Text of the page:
The role of behavioural flexibility and innovation in adaptive radiation

Darwin’s finches show an exceptional array of unusual foraging techniques. This raised my interest in the role of behavioural flexibility and  behavioural innovations as a driver of evolution and adaptive radiation. Especially, learned behavioural traits have a high evolutionary potential, since learning enables immediate and adaptive responses to environmental changes (West-Eberhard 2003). Yet, behavioural flexibility and what it is composed of is still not clearly defined and only few empirical studies have tested related hypothesis. In a recent paper, we have explored the role of Darwin’s finches as a model for a test of the flexible stem hypothesis, which assumes that individual phenotypic plasticity sets the stage for evolutionary change within a lineage. Components of flexibility may range from neophilia to fast trial-and-error learning, extinguishing previously learned associations or efficient operant learning (Tebbich et al. 2010).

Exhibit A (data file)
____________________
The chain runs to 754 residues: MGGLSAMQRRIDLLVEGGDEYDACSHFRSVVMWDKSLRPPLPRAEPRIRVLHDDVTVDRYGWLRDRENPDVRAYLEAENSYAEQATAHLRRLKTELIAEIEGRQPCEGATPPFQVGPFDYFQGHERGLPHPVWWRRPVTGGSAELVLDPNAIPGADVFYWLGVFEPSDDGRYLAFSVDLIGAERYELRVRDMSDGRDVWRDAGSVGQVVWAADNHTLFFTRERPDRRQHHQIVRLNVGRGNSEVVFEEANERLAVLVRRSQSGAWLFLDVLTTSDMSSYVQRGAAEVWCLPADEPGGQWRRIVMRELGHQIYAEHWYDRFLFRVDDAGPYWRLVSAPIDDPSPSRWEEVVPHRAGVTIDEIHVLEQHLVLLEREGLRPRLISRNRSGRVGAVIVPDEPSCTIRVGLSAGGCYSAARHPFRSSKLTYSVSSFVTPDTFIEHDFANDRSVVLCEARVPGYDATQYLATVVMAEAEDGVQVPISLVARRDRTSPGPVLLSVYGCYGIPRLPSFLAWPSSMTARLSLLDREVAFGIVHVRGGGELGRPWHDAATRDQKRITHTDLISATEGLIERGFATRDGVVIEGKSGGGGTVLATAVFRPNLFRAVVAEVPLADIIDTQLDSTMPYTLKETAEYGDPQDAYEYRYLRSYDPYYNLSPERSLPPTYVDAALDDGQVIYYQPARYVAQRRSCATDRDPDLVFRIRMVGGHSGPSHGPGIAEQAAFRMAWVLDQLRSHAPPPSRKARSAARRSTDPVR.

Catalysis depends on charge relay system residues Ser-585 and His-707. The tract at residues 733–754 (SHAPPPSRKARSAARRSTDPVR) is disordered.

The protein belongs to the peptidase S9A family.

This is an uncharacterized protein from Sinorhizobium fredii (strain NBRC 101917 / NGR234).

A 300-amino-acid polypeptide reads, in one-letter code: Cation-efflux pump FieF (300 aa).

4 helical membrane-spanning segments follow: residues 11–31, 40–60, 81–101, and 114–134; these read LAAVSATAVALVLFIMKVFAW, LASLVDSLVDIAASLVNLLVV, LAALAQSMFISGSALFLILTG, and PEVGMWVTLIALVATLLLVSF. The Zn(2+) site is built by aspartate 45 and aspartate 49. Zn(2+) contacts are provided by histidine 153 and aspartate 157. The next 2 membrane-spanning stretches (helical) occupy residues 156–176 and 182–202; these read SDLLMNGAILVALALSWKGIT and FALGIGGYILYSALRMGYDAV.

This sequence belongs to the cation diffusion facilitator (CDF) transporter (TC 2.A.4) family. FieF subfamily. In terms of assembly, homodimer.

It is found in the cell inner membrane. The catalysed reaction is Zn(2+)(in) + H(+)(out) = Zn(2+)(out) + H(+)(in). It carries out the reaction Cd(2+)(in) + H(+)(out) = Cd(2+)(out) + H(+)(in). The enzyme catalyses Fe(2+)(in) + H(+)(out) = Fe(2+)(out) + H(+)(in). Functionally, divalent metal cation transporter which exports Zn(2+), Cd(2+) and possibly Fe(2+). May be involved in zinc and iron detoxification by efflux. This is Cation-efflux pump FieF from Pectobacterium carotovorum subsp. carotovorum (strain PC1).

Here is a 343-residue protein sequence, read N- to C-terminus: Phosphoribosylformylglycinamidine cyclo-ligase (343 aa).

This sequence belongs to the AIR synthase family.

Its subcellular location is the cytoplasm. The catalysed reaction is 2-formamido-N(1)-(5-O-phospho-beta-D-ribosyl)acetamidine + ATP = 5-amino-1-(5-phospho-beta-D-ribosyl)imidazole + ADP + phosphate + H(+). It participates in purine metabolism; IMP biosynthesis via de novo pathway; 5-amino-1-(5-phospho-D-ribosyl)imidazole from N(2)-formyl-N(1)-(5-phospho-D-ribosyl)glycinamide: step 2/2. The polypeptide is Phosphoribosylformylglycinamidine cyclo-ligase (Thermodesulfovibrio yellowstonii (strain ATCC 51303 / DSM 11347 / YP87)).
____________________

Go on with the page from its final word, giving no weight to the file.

In my future research, I aim to increase our understanding of behavioural flexibility via learning with a theoretical and empirical approach.

In particular, I want to:

  • Identify components and underlying mechanism of flexibility and innovation
  • Develop behavioural tests that allow comparisons across taxa
  • Identify environmental factors that drive flexibility by comparing the flexibility of individuals from populations that are exposed to different environmental pressures 


Researcher: Sabine Tebbich